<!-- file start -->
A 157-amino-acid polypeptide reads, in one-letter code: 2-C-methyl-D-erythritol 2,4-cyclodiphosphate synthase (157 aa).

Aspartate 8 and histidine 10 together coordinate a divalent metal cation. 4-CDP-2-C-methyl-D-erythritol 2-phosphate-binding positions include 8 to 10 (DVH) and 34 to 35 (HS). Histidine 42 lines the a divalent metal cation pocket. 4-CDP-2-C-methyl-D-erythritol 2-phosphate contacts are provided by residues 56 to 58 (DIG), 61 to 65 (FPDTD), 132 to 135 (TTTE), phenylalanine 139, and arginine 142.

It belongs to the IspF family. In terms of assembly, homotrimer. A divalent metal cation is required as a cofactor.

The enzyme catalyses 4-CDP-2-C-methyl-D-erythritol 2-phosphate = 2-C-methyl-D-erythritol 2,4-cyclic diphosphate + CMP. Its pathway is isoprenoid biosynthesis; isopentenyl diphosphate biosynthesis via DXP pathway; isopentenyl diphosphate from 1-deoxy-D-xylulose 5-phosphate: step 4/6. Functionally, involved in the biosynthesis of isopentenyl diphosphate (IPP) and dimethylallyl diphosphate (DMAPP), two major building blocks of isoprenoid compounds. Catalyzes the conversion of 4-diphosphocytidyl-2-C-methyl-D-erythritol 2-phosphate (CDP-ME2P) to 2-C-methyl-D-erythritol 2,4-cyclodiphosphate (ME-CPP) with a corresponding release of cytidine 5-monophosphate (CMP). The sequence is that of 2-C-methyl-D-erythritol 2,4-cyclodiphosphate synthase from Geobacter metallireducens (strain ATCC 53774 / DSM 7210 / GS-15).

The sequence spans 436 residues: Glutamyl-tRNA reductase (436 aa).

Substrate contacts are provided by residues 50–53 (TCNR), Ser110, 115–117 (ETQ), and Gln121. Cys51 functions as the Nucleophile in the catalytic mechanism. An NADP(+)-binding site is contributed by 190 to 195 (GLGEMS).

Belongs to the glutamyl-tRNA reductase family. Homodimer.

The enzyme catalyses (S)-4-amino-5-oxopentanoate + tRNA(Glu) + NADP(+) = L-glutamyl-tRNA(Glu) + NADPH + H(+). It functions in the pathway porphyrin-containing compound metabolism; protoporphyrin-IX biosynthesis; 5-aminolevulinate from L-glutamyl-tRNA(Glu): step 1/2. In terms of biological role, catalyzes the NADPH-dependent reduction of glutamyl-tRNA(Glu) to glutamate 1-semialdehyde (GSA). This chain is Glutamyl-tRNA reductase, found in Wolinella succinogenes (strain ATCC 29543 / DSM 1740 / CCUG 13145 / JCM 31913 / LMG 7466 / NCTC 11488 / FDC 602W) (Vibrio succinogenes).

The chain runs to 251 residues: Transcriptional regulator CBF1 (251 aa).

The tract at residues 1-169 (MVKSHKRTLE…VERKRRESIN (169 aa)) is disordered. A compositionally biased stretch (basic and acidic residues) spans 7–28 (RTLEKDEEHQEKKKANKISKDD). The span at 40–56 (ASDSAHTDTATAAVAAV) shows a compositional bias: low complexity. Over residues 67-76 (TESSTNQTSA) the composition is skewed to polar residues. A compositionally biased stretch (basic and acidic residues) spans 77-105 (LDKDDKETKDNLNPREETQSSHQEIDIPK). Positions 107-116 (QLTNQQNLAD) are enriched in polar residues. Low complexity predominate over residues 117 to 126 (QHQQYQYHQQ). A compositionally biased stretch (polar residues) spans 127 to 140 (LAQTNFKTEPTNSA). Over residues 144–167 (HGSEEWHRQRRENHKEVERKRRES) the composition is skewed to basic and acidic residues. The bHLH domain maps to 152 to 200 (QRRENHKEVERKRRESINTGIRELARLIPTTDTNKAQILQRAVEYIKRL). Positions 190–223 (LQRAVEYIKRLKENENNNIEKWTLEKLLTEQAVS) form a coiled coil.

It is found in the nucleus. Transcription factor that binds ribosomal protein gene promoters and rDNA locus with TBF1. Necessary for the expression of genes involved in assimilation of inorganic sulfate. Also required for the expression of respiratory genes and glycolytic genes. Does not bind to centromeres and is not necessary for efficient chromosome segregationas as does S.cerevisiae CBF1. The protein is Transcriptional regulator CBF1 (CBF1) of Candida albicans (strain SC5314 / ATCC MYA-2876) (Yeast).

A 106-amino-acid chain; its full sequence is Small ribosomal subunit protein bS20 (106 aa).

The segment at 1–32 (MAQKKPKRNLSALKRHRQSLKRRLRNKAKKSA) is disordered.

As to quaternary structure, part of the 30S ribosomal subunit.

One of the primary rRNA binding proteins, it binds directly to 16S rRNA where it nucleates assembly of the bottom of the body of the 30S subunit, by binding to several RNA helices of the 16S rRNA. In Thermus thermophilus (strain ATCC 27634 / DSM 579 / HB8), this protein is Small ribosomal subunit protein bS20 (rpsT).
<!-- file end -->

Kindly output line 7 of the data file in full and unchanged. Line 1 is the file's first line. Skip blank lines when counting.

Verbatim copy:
Belongs to the glutamyl-tRNA reductase family. Homodimer.